Constructing relations as subject-objectThe above themes have been developed over many years in many literatures including philosophy of science, interactionist social psychology, feminisms, postmodernist histories of ideas and cultures... Whilst interests differ to focus e.g., on science, on gender, on nature... theorists generally have understood construction to be a process of differentiating and relating. Further these processes have been shown to include (some sort of) differentiation and relating of self and other. So, for example, Self and Other often are differentiated and related as e.g., knower and known, observer and observed, expert and novice... Recent Western constructions e.g., in many science subjects - between the observer and observed, typically construct exclusive differences that are understood as opposed in an Aristotelian logic of either-or. These have been called "subject-object" constructions where the former is viewed as active (knowing and influencing) in relation to some differentiated Other(s), treated as passive, knowable and formable, object(s).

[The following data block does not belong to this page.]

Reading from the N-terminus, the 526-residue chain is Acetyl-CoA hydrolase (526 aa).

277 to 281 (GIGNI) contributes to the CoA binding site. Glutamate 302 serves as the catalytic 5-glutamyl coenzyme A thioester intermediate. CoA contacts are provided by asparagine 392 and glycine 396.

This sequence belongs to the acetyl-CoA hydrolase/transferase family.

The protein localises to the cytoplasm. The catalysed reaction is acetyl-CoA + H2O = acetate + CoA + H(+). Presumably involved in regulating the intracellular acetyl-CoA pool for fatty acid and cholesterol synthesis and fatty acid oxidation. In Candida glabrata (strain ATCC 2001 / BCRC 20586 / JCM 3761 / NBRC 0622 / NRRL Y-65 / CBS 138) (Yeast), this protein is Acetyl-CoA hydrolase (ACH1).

Constructing inclusive and co-operative relationsMany have suggested and persuasively argued that subject-object relations are not enforced by the world ‘as it really is’. For example, reflection on scientific practices shows that knowledge of ‘the observed’ cannot be entirely separated from ‘the observer’. Scientific practices, like other practices, may take-for-granted the separateness of Subject and Object, may strive to impose S-O relations, and may devalue deviations as bad science or as unscientific. However, critiques of S-O assumptions suggest that these assumptions may be regarded as relational in the sense of being constructed in relation to particular local (historically located) cultures, and in constructed in relation to particular standards (as conventions). What is interesting in the present context is that this opens-up consideration of other (non S-O) relational possibilities, how particular differentiations and relations come to be warranted, and in relation to whose and what notions of usefulness. So for example, research need not necessarily be conducted in S-O relations, nor need relations between e.g., leader and other, or between teacher and student. What possibilities might then be afforded and constructed in ongoing relations? One possible alternative, already spoken of, is the both-and view of relations in which self and other explicitly are viewed as in inclusive, co-operative relation. This has been called a "participative world view"– where participation is understood to be a relational way of being and knowing and much more than a form of governance or interpersonal style. Perhaps this is what others had in mind when they argued that "partnership" (rather than dominator) cultures have been constructed in which relations were different but equal, rather than exclusive and opposed, right/wrong. The possible power of such arguments begins to be felt when they are understood to be about a participative way of being, and not about liberal ideology in the context of science, exclusive relations, and universal rights and wrongs.